Why Laughter and Humor Evolved (my guess)
Laughter evolved because it provides quick relaxation after
removing a possible threat, thus facilitating bonding between
people who have collectively removed the threat, leading them
to collaborate more in the future. Humor exploits this response
by setting up and then quickly removing perceived threats, such
as the surprise endings of jokes.
Laughter to Facilitate Bonding with Compatible Bandmates
Imagine that you're roaming the savannah with three fellow
evolving humans, and a snarling leopard suddenly leaps out and threatens
you. You're terrified, but the four of you working together manage to drive
the leopard off. Due to your successful teamwork, it would probably be a
good idea to continue hanging out with this particular crew, since you
apparently work well together and can help each other survive and
reproduce. Continuing this collaboration would be more likely if you were
to emotionally bond with your teammates. Unfortunately, at the moment you're
too rattled to bond effectively. Bonding requires relaxation so that
you're no longer "on guard" and can open up to others.
You could just wait a while until you've gradually become relaxed
again, but by then your team likely will have separated.
And you're more inclined to bond with them while the image
of your combined success is still vivid.
It would be handy if you were able to relax very quickly so that you
could bond while the team is still together and celebrating your
triumph. A few slow, deep breaths would help, but right now
you're too excited and your chest muscles are too tensed up for that
to happen naturally. Fortunately, natural selection has come up with
a response that causes you to quickly relax in situations like this,
where bonding is important. It's known as laughter.
The Mechanics of Laughter
Laughter forces you to exhale deeply, by triggering a series of
short, uncontrolled, and forceful exhalations. It also blocks your
trachea between these exhalations to prevent you from inhaling in the
meantime, until you have exhaled fully. When the forced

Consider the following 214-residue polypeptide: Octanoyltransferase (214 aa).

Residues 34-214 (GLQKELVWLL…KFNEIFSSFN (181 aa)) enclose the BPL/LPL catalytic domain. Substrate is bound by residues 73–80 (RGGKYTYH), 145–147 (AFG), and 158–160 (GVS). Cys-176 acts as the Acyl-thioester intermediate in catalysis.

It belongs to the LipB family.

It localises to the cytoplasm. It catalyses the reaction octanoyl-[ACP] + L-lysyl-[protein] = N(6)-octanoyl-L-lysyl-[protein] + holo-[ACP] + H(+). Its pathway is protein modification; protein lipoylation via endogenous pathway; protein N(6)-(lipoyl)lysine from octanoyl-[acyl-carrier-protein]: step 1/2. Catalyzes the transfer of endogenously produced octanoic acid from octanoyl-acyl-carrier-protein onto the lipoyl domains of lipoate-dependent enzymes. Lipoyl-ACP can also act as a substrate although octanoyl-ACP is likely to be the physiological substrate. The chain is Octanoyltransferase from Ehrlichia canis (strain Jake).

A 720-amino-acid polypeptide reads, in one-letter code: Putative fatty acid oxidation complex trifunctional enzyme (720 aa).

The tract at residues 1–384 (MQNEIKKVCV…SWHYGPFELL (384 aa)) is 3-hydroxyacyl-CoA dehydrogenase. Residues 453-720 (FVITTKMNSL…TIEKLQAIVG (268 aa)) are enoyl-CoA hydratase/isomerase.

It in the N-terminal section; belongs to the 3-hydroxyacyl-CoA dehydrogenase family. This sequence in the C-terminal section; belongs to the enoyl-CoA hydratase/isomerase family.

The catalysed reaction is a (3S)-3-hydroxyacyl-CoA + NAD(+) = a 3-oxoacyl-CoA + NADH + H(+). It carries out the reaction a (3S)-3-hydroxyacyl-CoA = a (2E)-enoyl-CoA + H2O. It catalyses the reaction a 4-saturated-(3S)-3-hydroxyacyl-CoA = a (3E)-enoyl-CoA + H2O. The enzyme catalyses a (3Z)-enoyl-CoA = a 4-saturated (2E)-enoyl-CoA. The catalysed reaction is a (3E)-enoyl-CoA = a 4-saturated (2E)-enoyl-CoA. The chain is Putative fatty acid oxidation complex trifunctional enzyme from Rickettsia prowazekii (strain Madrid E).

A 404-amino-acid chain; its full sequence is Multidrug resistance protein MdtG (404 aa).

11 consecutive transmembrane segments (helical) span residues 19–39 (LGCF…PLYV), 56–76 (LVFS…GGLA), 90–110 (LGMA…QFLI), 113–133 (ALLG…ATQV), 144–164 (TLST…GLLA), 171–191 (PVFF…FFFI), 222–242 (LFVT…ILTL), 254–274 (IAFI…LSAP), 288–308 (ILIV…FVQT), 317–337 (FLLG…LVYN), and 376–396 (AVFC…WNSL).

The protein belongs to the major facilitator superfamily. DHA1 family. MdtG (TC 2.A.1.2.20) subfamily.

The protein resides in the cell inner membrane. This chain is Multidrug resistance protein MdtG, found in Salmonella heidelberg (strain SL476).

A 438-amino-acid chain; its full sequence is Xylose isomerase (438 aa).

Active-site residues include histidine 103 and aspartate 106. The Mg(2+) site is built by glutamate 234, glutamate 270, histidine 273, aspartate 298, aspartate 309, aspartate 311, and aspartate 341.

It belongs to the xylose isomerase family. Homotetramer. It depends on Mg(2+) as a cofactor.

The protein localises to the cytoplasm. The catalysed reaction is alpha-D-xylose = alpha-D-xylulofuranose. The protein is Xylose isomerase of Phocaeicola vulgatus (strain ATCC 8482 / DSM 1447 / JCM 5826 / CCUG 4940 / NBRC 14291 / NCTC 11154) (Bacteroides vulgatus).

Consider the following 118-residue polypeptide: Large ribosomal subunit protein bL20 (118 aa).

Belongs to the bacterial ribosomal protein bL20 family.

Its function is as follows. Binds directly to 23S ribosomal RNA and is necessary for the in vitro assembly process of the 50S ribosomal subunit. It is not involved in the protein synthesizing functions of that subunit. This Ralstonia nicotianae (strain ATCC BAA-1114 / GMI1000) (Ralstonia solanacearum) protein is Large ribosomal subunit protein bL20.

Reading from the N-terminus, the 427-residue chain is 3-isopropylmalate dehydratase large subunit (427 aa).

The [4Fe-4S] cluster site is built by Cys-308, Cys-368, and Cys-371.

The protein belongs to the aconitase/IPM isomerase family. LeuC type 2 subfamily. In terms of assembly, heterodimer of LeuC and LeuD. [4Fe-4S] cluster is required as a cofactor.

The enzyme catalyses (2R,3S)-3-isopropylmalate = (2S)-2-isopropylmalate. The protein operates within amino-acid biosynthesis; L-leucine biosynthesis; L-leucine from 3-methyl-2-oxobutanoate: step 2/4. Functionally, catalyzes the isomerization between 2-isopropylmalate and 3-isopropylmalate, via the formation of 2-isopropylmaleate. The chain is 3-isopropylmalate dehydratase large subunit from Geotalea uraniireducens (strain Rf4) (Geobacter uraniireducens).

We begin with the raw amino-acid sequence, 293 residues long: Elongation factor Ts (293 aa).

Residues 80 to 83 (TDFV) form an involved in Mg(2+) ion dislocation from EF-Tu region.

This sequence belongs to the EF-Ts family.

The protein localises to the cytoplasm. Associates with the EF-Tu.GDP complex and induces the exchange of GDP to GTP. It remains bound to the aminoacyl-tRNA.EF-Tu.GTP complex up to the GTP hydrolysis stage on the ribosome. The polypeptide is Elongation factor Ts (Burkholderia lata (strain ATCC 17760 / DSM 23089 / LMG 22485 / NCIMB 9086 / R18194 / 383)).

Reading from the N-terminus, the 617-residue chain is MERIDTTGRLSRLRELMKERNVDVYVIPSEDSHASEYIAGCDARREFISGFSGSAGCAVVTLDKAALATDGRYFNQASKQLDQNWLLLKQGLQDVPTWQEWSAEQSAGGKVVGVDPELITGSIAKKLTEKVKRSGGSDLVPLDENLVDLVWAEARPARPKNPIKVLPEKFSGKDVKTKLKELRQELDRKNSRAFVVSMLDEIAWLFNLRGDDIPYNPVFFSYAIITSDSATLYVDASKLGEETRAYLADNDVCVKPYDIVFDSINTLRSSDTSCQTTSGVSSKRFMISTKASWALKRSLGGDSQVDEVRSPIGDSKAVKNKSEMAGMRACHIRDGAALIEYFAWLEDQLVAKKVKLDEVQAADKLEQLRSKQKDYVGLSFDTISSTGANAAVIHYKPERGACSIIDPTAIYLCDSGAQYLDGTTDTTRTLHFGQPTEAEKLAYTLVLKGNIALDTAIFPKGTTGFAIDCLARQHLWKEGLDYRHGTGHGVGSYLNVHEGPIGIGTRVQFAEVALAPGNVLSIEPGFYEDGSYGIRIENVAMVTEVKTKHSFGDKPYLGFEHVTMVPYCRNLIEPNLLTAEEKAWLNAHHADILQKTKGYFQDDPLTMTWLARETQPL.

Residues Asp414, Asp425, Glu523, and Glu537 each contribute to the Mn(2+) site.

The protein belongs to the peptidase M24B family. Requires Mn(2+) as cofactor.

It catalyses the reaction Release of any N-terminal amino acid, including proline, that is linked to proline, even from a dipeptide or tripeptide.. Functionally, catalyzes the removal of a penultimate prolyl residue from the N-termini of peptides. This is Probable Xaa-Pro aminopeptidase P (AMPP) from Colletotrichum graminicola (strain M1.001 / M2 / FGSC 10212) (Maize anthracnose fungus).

exhalations finally allow you to inhale again, a deep inhalation to
recover completes an involuntary deep and slow breath,
resulting in relaxation.
On chasing the leopard off, you will likely find yourself laughing
in glee as the threat has suddenly gone away, leading you to
quickly relax and bond with your teammates.
Most laughter is also quite audible as well, though vibrating your
vocal chords is not necessary to force slow, deep breaths. Perhaps
someone else's audible laughter is a clear signal to you that
they are having an uncontrolled (and therefore sincere)
inclination to bond with you. This removes any worry that you might
have that they may be trying to con you by just acting like they
like you, and the sudden relief can lead you to laugh yourself.
This makes laughter "contagious".
In addition to deep breathing, your leg muscles become spastic during
laughter. This can cause you to stagger into your comrades, where the
direct skin contact further intensifies the bonding effect.
Laughter Results Whenever a Possible Threat Suddenly Goes Away
Laughter lets you bond with others when you have collectively removed a
threat, thereby increasing your tendency to band together. This
increases your survival odds, so the laughter response has been
selected for in this type of situation. And because natural selection often
over-generalizes as it stumbles onto responses that happen to increase
the reproductive rate, in this case it has generalized the laughter
response to be triggered by the relief that you feel any time a
possible threat has suddenly been revealed as no problem.
How Humor Removes a Possible Threat Via Surprise